Want 'free trade'? Open the medical and drug industry to competition

By Dean Baker:

Free trade is like apple pie, everyone is supposed to like it. Economists have written thousands of books and articles showing how everyone can gain from reducing trade barriers. While there is much merit to this argument, little of it applies to the trade pacts that are sold as "free-trade" agreements. These deals are about structuring trade to redistribute income upward. In addition these agreements also provide a mechanism for over-riding the democratic process in the countries that are parties to the deals. They are a tool whereby corporate interests can block health, safety, and environmental regulations that might otherwise be implemented by democratically elected officials. This is the story with both the Trans-Pacific Partnership (TPP) now being negotiated by General Electric, Merck and other major corporations who have been invited to the table, as well as the EU-US trade agreement.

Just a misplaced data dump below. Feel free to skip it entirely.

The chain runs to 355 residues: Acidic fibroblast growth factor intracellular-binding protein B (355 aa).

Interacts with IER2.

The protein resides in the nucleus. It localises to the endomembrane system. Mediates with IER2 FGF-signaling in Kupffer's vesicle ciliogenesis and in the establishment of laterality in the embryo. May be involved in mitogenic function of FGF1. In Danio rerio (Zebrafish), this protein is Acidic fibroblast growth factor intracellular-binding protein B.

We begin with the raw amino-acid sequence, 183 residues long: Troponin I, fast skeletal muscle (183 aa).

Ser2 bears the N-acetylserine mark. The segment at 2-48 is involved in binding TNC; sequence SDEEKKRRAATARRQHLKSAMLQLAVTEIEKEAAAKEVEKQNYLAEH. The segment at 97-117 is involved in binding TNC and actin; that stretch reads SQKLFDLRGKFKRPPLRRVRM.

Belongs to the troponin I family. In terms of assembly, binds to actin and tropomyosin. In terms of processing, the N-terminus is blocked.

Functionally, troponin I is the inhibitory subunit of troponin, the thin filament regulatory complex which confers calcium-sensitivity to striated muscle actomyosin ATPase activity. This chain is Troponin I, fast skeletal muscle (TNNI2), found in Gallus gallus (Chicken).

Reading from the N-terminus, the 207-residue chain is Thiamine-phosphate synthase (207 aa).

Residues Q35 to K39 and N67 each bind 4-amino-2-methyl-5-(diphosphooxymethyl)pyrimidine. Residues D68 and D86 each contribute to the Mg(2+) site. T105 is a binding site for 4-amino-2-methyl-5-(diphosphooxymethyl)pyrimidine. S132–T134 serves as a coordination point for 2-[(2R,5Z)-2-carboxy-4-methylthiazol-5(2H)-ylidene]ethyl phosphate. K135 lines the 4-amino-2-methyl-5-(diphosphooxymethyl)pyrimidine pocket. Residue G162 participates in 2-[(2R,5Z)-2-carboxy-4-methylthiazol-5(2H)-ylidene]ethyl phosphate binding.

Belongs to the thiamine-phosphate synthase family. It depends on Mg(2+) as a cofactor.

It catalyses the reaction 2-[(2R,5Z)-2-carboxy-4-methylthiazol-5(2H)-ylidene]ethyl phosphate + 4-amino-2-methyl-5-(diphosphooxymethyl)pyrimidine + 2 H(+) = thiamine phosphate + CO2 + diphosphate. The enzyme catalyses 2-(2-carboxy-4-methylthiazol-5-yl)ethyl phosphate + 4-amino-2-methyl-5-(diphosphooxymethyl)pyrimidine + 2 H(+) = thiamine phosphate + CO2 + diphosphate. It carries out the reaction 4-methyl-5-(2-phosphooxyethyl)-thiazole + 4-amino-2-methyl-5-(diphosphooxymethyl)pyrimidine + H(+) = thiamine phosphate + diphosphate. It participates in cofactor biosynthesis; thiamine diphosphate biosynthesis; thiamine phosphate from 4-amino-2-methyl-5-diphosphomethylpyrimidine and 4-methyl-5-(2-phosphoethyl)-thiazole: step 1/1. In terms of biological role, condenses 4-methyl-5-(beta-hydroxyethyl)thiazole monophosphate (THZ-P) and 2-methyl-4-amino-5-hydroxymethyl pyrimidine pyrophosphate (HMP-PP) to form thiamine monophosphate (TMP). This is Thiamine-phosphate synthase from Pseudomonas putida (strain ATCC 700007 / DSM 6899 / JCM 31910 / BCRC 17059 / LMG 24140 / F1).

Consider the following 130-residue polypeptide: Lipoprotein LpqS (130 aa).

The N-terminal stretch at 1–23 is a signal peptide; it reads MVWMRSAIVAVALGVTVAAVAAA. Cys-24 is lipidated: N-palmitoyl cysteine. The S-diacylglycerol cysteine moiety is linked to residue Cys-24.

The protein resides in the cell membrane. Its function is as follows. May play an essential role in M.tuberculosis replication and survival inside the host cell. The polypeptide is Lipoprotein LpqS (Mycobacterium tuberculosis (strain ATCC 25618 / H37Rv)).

See rest here.

Comments

  1. Not a huge fan of this argument. It presupposes that competition in the mainstream sense of small atomistic agents produces optimal outcomes. And also assumes that the US needs some sort of protection, as if it were a developing country. The US needs to strengthen domestic demand, move closer to full capacity and give more power to workers. It's about capital and labor, not about US and China.

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  2. I agree. The question that I have is, is Baker trying to appeal to the mainstream? I would think he would know better...right? Then again, he does think that simply reducing the US trade deficit with China and depreciating our currency can bring about macroeconomic stability, which I think is too reductionist of a supposition.

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  3. Have you seen this: http://mythfighter.com/2013/11/13/a-new-fed-chairman-a-new-myth-is-born-optimal-control/

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